The 489th Bombardment Squadron on Corsica

1. 489th BS Insignia from B-25 at MAAM, 
2. 340th BG Insignia from Q. Kaiser's A2 flight jacket (1944), 3. NASA space shuttle photo of Corsica, 4. 12th Air Force patch, 5. U.S. Army Air Corps Patch .

Miscellaneous Photographs by Quentin Kaiser of the 489th Bomb Squadron,

Photos of Quen Kaiser in civilian dress for the possibility that fake IDs might need to be made in the event of being shot down behind enemy lines.

I see in my mission record I flew mission number 24 to Cannes, France on August 12, 1944. It is noted that the target was coastal guns but that we did not drop our bombs. Mission number 25 is on September 10, two days before my 23rd birthday. D-Day Southern France was on August 15th. As I remember it, I flew the Cannes mission with a slight cold and also went swimnming where the Alesani River flows into the sea when I returned. I developed an earache and went on sick call and was grounded. I dimly recall sick call at the squadron but think I was sent to the hospital for treatment. The doctor really reamed me out and I wondered why because I felt bad enough as it was. He grumbled about the difficulty of maintaining healthy flight crews. I later supposed he had been told to have all crews ready for the invasion but, of course, he did not tell me that. I don't remember why there is a gap of a month but I sure did not fly during that period. I think I would have remembered an earache that lasted that long.

On D-Day the 489th's target was the bridge at Avignon. I recall we lost three B25s that day. Several Days later we were surprised to have four fellows come back to the squadron in civilian clothes. We talked to them but we were not allowed to question them about how they got back from behind enemy lines. Around that time all flight personnel had their pictures taken in civilian clothes and we were given these small, square pictures so the underground people could make passes for us to get through enemy checkpoints. We always carried escape kits on missions. These were distributed along with our parachutes and also collected after each mission. We carried them in the pockets in our flight suits which were below the knee. The escape kits contained cloth maps of the area along with first aid items and candy bars. I seem to remember there also being a pin which said "Je suis Americain." I am not sure but I think the pictures were taken after D-Day and I don't remember how we carried them because the escape kits were in sealed cloth bags and we could not open them. I have wondered if the pictures were printed on German photographic paper. The ones I have are not marked Eastman Kodak.”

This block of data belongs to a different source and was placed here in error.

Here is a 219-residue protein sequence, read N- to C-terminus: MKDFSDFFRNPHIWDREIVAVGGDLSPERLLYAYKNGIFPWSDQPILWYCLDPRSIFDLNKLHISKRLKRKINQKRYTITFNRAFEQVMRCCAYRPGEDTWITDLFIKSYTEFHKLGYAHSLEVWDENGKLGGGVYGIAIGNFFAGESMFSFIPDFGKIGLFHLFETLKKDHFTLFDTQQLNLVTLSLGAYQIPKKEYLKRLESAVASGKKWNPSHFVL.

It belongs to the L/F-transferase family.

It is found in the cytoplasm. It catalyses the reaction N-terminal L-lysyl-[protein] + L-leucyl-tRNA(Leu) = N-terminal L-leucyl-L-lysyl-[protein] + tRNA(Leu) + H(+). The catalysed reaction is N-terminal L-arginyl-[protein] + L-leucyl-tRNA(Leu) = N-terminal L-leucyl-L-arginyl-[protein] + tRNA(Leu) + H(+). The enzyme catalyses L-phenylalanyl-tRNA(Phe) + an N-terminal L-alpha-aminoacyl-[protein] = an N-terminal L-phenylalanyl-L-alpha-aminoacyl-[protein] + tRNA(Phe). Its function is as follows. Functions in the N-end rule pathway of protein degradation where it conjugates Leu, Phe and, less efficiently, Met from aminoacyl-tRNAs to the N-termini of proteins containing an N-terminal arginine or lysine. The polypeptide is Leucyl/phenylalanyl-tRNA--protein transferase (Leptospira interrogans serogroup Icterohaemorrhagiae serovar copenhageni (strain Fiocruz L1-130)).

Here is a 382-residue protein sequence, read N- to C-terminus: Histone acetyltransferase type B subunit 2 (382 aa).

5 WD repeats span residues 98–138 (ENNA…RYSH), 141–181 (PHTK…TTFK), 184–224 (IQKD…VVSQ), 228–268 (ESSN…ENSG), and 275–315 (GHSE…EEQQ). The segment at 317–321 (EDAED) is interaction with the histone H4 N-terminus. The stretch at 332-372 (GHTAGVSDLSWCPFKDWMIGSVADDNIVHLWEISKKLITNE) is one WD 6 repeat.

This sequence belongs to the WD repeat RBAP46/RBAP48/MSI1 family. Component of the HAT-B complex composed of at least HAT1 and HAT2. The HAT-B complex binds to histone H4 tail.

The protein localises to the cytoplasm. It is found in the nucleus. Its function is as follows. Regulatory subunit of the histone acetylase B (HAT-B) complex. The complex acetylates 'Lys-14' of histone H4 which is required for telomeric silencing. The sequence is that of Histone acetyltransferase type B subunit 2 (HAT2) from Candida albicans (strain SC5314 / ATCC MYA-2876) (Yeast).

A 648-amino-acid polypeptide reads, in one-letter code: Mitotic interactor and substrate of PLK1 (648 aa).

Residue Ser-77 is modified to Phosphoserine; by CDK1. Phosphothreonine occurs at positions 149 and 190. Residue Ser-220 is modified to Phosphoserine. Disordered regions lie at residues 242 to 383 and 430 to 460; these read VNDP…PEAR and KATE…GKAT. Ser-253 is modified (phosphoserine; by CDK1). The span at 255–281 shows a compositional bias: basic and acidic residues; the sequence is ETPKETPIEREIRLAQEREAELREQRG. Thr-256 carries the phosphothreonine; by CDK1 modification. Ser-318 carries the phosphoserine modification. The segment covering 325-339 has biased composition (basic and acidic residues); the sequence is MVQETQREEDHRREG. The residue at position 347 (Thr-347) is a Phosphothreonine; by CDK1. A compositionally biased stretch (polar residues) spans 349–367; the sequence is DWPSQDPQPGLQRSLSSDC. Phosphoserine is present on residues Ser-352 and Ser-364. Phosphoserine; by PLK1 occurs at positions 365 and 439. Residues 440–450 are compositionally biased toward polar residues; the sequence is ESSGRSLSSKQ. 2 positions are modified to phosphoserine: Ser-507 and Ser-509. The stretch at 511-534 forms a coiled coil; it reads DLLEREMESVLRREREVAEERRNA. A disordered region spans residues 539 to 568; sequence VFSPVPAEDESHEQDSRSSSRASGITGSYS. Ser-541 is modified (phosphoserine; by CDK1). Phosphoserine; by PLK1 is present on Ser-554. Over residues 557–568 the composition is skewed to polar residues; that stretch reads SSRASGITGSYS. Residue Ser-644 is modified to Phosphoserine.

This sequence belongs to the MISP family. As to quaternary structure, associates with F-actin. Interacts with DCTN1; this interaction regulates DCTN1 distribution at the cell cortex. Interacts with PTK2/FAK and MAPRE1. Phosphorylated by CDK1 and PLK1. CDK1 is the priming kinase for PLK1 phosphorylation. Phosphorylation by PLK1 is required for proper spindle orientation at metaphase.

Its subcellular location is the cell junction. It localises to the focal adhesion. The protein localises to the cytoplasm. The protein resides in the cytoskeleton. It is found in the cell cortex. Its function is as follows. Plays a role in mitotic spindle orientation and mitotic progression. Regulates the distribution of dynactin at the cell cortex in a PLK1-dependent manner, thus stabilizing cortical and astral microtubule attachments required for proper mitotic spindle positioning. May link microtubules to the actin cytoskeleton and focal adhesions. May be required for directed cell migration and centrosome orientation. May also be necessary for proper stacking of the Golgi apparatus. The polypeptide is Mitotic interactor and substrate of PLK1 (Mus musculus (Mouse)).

Quentin Kaiser resting over two 50-caliber machine guns in the tail of a B-25J Mitchell.

Here's my dad resting over the two barrels of the tail gunner's 50-caliber machine guns in the tail of a B-25J Mitchell.

Photo dated January, 1944.  My mom and dad, not yet engaged, before my dad left for Corsica.

“I am pretty sure this picture of me and mom was taken in December of 1943 after I finished gunnery school. That is why the gunner's wings are plainly evident. I would have been a corporal then. Of course, it could have been in April (1944) when we were engaged but then I think a left hand would be more evident.”

The bombed and submerged Italian Cruiser Taranto.

Here's a picture of the Italian Cruiser Taranto sunk by the 489th bomb squadron. My father has this photograph in his collection but he didn't take it. I am dubious however because Marcello Biava says the following about this photo: “This is the RN Gorizia at the end of the war in La Spezia.”

'Catch-22' Yossarian namesake, Yohannan obituary.